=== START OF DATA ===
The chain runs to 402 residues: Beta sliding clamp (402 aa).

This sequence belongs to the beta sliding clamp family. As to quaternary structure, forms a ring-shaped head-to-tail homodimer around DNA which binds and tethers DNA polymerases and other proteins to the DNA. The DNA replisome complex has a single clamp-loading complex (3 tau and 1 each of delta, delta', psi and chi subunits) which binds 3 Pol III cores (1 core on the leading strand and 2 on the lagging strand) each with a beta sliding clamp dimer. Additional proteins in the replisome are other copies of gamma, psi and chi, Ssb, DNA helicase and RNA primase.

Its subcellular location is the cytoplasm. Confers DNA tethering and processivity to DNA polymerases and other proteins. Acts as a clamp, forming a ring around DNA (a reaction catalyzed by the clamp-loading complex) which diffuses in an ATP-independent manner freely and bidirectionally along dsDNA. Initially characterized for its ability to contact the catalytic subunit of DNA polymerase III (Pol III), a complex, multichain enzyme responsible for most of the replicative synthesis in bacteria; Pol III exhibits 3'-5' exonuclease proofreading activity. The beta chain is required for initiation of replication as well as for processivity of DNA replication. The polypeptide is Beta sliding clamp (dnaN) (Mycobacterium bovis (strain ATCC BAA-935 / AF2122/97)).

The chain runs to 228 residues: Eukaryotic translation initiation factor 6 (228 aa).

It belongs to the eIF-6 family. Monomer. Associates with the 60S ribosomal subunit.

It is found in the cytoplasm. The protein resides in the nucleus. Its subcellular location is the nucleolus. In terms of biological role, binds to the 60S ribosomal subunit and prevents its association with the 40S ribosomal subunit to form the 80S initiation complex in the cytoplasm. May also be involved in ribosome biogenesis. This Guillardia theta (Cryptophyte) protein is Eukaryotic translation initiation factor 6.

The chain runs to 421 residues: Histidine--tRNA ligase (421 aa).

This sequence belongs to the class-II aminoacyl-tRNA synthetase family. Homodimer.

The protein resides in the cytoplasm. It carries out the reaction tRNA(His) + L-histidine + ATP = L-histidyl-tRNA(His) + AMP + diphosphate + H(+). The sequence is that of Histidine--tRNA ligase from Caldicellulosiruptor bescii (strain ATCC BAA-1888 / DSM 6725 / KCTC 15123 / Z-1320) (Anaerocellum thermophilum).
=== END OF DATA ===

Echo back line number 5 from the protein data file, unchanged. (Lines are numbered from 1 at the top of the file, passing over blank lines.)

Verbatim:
It belongs to the eIF-6 family. Monomer. Associates with the 60S ribosomal subunit.